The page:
Progress on two major European skyscrapers may not represent the green shoots of economic recovery, but they help lighten the gloom. In London, pile work is just starting on the 310- meter-tall “Shard,” planned as Europe’s second-tallest building. Elsewhere, workers in Frankfurt are beginning to mobilize the planned Tower 185.

Celtic Crossing. Suspension bridge will maintain a context-sensitive profile.
Photo: London Bridge Quarter Ltd.
Celtic Crossing. Suspension bridge will maintain a context-sensitive profile.
Crews Gear Up for Two High-Rise Jobs in Europe
Photo: Viveco Real Estate

With Middle Eastern backing, London Bridge Quarter Ltd. recently signed a construction contract with London-based Mace Ltd. for the estimated $1.5-billion riverside development, including the tapering Shard. Completion is scheduled for early 2012.

Mace’s subcontractor, Stent Foundations Ltd., Basingstoke, has begun moving onto the site. Cleveland Bridge Ltd. has started procuring some of the 14,000 tons of structural steel “to keep the work going,” says an official of the Darlington, U.K.-based firm.

The tower, as designed, would have a multifaceted glazed envelope with sides leaning inward by some six degrees. The tower’s core and sloping perimeter columns would take loads to the ground. Outriggers would help provide lateral stability, according to engineers at lead structural designer, WSP Cantor Sein­uk, London and New York City.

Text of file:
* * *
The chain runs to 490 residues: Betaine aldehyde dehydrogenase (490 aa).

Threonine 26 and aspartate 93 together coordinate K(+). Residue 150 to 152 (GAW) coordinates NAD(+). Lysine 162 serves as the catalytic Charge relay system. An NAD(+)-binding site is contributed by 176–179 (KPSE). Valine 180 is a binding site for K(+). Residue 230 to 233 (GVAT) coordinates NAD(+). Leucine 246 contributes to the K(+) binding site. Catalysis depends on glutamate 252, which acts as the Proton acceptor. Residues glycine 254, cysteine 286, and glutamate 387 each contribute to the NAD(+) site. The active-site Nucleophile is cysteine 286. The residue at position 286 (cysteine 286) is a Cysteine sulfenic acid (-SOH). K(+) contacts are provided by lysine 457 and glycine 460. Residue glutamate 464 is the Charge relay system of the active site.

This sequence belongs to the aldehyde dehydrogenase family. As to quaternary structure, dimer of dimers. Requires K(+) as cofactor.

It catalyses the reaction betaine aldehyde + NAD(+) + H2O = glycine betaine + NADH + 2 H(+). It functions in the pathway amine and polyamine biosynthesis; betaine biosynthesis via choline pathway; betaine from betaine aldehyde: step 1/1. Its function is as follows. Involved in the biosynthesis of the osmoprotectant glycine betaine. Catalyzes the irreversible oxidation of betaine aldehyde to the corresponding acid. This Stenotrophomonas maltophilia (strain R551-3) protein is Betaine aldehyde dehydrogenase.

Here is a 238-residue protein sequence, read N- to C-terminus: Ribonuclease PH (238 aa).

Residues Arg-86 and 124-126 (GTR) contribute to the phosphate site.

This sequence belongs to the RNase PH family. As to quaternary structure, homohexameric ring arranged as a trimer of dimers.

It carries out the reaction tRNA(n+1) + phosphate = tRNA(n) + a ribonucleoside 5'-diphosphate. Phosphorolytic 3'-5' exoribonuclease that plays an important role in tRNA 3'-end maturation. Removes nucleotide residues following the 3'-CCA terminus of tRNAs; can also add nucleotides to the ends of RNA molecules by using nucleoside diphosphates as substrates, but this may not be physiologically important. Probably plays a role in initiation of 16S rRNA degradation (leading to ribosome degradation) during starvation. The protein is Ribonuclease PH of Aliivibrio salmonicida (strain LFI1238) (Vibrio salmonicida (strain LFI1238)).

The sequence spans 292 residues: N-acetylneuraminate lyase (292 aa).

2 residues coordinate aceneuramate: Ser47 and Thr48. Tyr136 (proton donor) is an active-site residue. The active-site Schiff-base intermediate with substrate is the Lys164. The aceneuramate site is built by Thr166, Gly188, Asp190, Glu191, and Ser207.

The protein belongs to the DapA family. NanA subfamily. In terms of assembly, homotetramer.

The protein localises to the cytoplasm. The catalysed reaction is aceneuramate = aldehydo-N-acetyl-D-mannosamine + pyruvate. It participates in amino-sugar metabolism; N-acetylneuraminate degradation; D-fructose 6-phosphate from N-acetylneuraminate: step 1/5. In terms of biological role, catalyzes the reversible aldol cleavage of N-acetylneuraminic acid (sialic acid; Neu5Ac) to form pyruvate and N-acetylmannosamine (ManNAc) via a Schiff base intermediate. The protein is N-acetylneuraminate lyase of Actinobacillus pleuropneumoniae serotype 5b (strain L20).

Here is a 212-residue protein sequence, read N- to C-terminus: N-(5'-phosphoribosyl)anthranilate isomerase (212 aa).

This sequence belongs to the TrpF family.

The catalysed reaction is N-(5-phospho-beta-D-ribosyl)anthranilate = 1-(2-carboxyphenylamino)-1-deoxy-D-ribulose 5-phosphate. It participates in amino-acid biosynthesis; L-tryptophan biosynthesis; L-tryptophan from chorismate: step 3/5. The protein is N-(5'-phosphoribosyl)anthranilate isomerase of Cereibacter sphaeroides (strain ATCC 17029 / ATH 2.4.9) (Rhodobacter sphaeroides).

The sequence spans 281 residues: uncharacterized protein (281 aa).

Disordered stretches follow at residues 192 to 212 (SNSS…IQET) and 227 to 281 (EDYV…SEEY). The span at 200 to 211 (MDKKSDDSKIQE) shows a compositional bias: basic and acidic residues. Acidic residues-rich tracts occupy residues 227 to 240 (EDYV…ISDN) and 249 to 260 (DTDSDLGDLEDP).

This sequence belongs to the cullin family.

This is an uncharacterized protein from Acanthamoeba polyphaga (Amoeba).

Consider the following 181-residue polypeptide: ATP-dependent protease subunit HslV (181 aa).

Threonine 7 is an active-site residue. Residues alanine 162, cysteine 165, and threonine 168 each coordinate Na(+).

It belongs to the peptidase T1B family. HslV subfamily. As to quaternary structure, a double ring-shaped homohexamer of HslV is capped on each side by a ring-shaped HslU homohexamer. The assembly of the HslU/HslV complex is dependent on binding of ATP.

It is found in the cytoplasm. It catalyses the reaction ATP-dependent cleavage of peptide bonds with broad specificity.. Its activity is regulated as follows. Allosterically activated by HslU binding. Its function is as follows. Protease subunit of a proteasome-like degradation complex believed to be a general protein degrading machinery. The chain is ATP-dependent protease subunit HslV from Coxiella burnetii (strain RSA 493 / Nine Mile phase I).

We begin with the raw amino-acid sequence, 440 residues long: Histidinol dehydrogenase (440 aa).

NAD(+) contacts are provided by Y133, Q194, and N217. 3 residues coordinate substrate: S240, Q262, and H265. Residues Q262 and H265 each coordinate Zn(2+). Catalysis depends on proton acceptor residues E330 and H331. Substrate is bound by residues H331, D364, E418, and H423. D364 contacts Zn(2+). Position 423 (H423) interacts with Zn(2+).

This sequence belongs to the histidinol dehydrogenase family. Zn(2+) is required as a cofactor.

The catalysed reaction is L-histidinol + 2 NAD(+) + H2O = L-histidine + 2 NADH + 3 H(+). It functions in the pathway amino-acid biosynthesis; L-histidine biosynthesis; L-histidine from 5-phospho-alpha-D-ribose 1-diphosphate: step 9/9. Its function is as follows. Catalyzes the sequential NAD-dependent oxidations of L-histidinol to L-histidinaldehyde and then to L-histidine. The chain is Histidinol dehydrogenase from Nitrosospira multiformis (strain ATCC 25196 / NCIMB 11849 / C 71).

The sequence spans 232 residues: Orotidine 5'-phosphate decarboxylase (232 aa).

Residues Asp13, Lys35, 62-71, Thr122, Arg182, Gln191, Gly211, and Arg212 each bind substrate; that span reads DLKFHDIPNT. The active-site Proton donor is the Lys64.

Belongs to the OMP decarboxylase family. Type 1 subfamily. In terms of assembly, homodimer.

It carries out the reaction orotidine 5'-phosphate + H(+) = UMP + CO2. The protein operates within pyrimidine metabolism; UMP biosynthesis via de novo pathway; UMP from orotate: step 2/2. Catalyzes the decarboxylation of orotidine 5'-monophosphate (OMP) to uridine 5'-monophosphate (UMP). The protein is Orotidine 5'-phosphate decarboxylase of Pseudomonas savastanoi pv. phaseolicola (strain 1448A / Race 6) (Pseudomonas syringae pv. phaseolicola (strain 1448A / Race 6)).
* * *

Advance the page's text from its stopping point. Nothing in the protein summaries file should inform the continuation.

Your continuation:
Designed by the Paris office of architect Renzo Piano, the tower would be some 55 m shorter than the tallest building in Europe, Moscow’s Federation Tower, excluding the Russian building’s observation shaft and spire. But the Shard will take western Europe’s tallest building record from the 259-m Commerzbank Tower, Frankfurt, where Germany’s latest skyscraper development is about to take root, if all goes as planned.

Essen-based Hochtief Construction A.G. recently signed a $75-million foundations and shell-and-core contract for a concrete-framed 185-m high-rise. Called Tower 185, the building is under development by Vivico Real Estate GmbH, Frankfurt.

Designed by Professor Christoph Mäckler Architekten, Frankfurt, with structural engineer RSP Remmel+Sattler Ingenieurgesellschaft mbH., Frankfurt, the building is due to open in two years, barring unforeseen circumstances.